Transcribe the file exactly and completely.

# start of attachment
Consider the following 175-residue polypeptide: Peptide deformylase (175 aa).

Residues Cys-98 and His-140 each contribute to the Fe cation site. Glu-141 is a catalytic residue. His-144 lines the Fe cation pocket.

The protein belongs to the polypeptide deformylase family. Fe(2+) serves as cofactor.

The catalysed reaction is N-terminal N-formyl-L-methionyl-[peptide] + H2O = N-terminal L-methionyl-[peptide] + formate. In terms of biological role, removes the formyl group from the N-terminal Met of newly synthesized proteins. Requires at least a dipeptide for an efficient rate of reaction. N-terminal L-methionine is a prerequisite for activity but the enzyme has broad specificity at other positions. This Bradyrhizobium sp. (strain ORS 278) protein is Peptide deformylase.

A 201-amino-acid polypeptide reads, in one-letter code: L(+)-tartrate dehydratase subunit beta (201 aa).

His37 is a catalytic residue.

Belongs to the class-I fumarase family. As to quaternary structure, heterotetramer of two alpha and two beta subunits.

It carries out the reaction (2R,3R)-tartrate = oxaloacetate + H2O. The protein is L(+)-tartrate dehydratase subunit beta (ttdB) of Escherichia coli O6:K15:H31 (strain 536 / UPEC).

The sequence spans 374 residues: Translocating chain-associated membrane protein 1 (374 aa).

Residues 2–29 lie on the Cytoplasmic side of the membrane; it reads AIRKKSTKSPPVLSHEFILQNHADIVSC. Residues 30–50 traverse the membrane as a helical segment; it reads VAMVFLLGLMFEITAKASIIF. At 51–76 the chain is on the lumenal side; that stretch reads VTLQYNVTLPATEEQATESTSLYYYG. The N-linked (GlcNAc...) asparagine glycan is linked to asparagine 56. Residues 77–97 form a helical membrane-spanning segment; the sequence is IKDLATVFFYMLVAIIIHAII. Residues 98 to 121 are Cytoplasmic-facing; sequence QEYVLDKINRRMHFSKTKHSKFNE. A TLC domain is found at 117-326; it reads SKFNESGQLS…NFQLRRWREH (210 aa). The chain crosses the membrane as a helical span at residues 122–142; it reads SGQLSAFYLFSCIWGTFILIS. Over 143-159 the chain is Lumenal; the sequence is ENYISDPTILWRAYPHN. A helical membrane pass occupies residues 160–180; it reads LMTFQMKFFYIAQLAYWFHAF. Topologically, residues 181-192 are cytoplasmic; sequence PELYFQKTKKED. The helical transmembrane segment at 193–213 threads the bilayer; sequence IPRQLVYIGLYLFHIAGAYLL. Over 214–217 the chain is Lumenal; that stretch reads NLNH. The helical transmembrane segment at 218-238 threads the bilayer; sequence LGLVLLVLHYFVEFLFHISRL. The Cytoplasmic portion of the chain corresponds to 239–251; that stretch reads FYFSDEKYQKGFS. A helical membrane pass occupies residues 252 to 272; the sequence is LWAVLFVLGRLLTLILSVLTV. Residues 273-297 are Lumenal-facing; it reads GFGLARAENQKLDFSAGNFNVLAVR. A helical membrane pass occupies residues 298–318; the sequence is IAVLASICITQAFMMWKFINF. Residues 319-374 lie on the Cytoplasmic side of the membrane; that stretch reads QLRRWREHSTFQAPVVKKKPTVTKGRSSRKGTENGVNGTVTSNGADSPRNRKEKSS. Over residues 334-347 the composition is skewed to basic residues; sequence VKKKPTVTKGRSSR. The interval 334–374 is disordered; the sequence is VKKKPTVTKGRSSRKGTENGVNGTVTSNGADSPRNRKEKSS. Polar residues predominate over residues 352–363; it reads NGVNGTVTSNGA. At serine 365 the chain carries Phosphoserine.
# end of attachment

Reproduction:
Consider the following 175-residue polypeptide: Peptide deformylase (175 aa).

Residues Cys-98 and His-140 each contribute to the Fe cation site. Glu-141 is a catalytic residue. His-144 lines the Fe cation pocket.

The protein belongs to the polypeptide deformylase family. Fe(2+) serves as cofactor.

The catalysed reaction is N-terminal N-formyl-L-methionyl-[peptide] + H2O = N-terminal L-methionyl-[peptide] + formate. In terms of biological role, removes the formyl group from the N-terminal Met of newly synthesized proteins. Requires at least a dipeptide for an efficient rate of reaction. N-terminal L-methionine is a prerequisite for activity but the enzyme has broad specificity at other positions. This Bradyrhizobium sp. (strain ORS 278) protein is Peptide deformylase.

A 201-amino-acid polypeptide reads, in one-letter code: L(+)-tartrate dehydratase subunit beta (201 aa).

His37 is a catalytic residue.

Belongs to the class-I fumarase family. As to quaternary structure, heterotetramer of two alpha and two beta subunits.

It carries out the reaction (2R,3R)-tartrate = oxaloacetate + H2O. The protein is L(+)-tartrate dehydratase subunit beta (ttdB) of Escherichia coli O6:K15:H31 (strain 536 / UPEC).

The sequence spans 374 residues: Translocating chain-associated membrane protein 1 (374 aa).

Residues 2–29 lie on the Cytoplasmic side of the membrane; it reads AIRKKSTKSPPVLSHEFILQNHADIVSC. Residues 30–50 traverse the membrane as a helical segment; it reads VAMVFLLGLMFEITAKASIIF. At 51–76 the chain is on the lumenal side; that stretch reads VTLQYNVTLPATEEQATESTSLYYYG. The N-linked (GlcNAc...) asparagine glycan is linked to asparagine 56. Residues 77–97 form a helical membrane-spanning segment; the sequence is IKDLATVFFYMLVAIIIHAII. Residues 98 to 121 are Cytoplasmic-facing; sequence QEYVLDKINRRMHFSKTKHSKFNE. A TLC domain is found at 117-326; it reads SKFNESGQLS…NFQLRRWREH (210 aa). The chain crosses the membrane as a helical span at residues 122–142; it reads SGQLSAFYLFSCIWGTFILIS. Over 143-159 the chain is Lumenal; the sequence is ENYISDPTILWRAYPHN. A helical membrane pass occupies residues 160–180; it reads LMTFQMKFFYIAQLAYWFHAF. Topologically, residues 181-192 are cytoplasmic; sequence PELYFQKTKKED. The helical transmembrane segment at 193–213 threads the bilayer; sequence IPRQLVYIGLYLFHIAGAYLL. Over 214–217 the chain is Lumenal; that stretch reads NLNH. The helical transmembrane segment at 218-238 threads the bilayer; sequence LGLVLLVLHYFVEFLFHISRL. The Cytoplasmic portion of the chain corresponds to 239–251; that stretch reads FYFSDEKYQKGFS. A helical membrane pass occupies residues 252 to 272; the sequence is LWAVLFVLGRLLTLILSVLTV. Residues 273-297 are Lumenal-facing; it reads GFGLARAENQKLDFSAGNFNVLAVR. A helical membrane pass occupies residues 298–318; the sequence is IAVLASICITQAFMMWKFINF. Residues 319-374 lie on the Cytoplasmic side of the membrane; that stretch reads QLRRWREHSTFQAPVVKKKPTVTKGRSSRKGTENGVNGTVTSNGADSPRNRKEKSS. Over residues 334-347 the composition is skewed to basic residues; sequence VKKKPTVTKGRSSR. The interval 334–374 is disordered; the sequence is VKKKPTVTKGRSSRKGTENGVNGTVTSNGADSPRNRKEKSS. Polar residues predominate over residues 352–363; it reads NGVNGTVTSNGA. At serine 365 the chain carries Phosphoserine.